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Raising early-retirement age considered to fix Social Security gap

WASHINGTON—With President Bush and Congress looking for ways to close a projected Social Security funding shortfall of trillions of dollars, one option is to delay the early retirement age, now 62, when people can begin taking benefits.

Delaying early retirement could reduce a Social Security financial shortfall that the system's trustees project at $3.7 trillion over the next 75 years. Nearly 6 in 10 eligible Americans take early retirement. That trend could strain the system's finances badly when baby boomers—those born from 1946 to 1964 _begin retiring in 2008.

The retirement of some 76 million boomers will drain Social Security's reserves. By 2030, one-third of the U.S. adult population will be collecting Social Security checks. If 60 percent retire early, that's 45.6 million people taking cash out of the Social Security system starting at 62.

When Americans retire early, Social Security takes a double whammy: Benefits are paid out earlier, and the retired workers stop paying wage taxes into the system sooner than they would if they retired at 65. Workers who retire at 62 get a monthly benefit that's 20-30 percent below what they'd get if they waited till age 65, but that's not enough to offset the net impact on the system of mass early retirement.

"It's the combination of the two that makes early retirement more expensive" to the system, said Eugene Steuerle, a senior fellow at the Urban Institute, a liberal research center in Washington. "A year or two of more work is a powerful increase (in funds) for any system."

During his State of the Union address, President Bush identified delaying early retirement as one of a handful of ways he'd consider to fix Social Security. As far back as the mid-1990s, an advisory panel to the Social Security Administration said the future funding shortfall could be reduced by 13 percent or more simply by raising the early retirement age by the same rate that the regular retirement age rises.

Under a schedule that Congress set in 1983—the last time Social Security was overhauled—the regular retirement age will rise to 66 for people born from 1943 to 1954, and to 67 for those born in 1960 and later. For the birth years 1955 to 1959, the retirement age rises by two-month increments each year. For example, the retirement age for those born in 1955 rises to 66 plus two months; 1956, 66 plus four months, and so on.

Congress didn't change the early-retirement age, but some leading lawmakers are considering it now.

Sen. Trent Lott, R-Miss., is expected to propose legislation that would index future rises in the ages for both regular retirement and early retirement to changes in the average U.S. life span. A male worker who retired at 65 in 1940 could expect to live another 12 years, a woman another 13 years. Men now expect to live 16 years after they retire at 65, women 19 years. As people live longer, Lott argues, their eligibility to collect retirement benefits should reflect that.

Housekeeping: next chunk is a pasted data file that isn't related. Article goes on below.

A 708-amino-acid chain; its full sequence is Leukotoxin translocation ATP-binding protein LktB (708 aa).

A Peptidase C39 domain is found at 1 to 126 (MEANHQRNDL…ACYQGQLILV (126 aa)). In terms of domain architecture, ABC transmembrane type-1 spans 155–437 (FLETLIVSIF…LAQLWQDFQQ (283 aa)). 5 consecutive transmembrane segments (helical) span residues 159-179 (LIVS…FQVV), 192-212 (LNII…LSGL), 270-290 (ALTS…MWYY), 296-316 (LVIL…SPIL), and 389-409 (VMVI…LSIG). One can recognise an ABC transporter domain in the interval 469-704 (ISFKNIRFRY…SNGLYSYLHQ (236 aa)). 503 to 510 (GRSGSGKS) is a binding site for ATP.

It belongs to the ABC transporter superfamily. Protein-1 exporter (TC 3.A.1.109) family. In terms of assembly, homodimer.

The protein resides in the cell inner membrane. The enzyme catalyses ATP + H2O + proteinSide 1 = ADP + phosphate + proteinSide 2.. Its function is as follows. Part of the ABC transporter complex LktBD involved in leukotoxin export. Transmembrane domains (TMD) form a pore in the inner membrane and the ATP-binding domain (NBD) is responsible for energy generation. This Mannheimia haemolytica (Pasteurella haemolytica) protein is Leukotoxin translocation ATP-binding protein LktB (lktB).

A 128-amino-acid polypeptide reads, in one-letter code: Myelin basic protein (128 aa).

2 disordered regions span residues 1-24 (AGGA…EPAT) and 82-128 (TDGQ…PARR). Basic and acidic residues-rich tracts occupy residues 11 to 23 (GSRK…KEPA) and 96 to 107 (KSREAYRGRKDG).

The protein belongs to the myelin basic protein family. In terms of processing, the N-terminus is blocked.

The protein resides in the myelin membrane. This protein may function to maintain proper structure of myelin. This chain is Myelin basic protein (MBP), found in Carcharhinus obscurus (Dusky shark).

"It needs to be done, and it's less painful. You can't blame it on your senator, your congressman; you blame it on demographics, for goodness sake," Lott said.

Congress also is talking about bumping up the regular retirement age to 70. That would fix about 36 percent of the funding shortfall, according to Social Security actuaries. The shift could be phased in to avoid hurting soon-to-retire Americans, and it also could address early retirement.

Under the current ratio of benefit reductions for early retirement, workers seeking to retire eight years before a usual retirement age of 70 would lose half the monthly benefit they'd get at 70. Assuming that most probably would choose to work a few more years, that would be a de facto increase in the early retirement age without changing the law.

"By moving the normal retirement age up, it's a way of decreasing the number of people taking it at 62," said Ron Gebhardtsbauer of the American Academy of Actuaries.

But that won't happen without a big political fight.

The AARP, the powerful seniors lobby, defends early retirement. Tinkering with it is "one of the public's least favorite options" in Social Security restructuring, according to David Certner, the head of the AARP's federal affairs office.

He left no doubt that the AARP would view any changes to the retirement age—early or regular—as a declaration of war on aging Americans.

Certner noted that older Americans often face age discrimination in the workplace, and even those who want to work longer may not find jobs.

"There is a white-collar, blue-collar split on people's ability to do that, and what is the availability of jobs," he said. "As you might imagine, 65-year-olds are not the most sought-after" employees.

Raising the retirement or early-retirement age may prove a tough sell to the American public. Today, retirement isn't an end but often a beginning to a fuller life. And given that a 62-year-old man can expect to live another 17.5 years, the "rest of his life" amounts to almost a third of his life up to that point.

But spending that much time in retirement could be a recipe for disaster, cautioned Barry Bosworth, an economist at the Brookings Institution, a center-left research center in Washington. Early retirees who outlive their private pensions and retirement savings would be left to live off Social Security benefits that were reduced because they took early retirement.

"What we are going to have is a substantial increase in poverty among the very old," Bosworth predicted. "We will come under tremendous pressure to bail these people out."


(Knight Ridder correspondent James Kuhnhenn contributed to this report.)


(c) 2005, Knight Ridder/Tribune Information Services.

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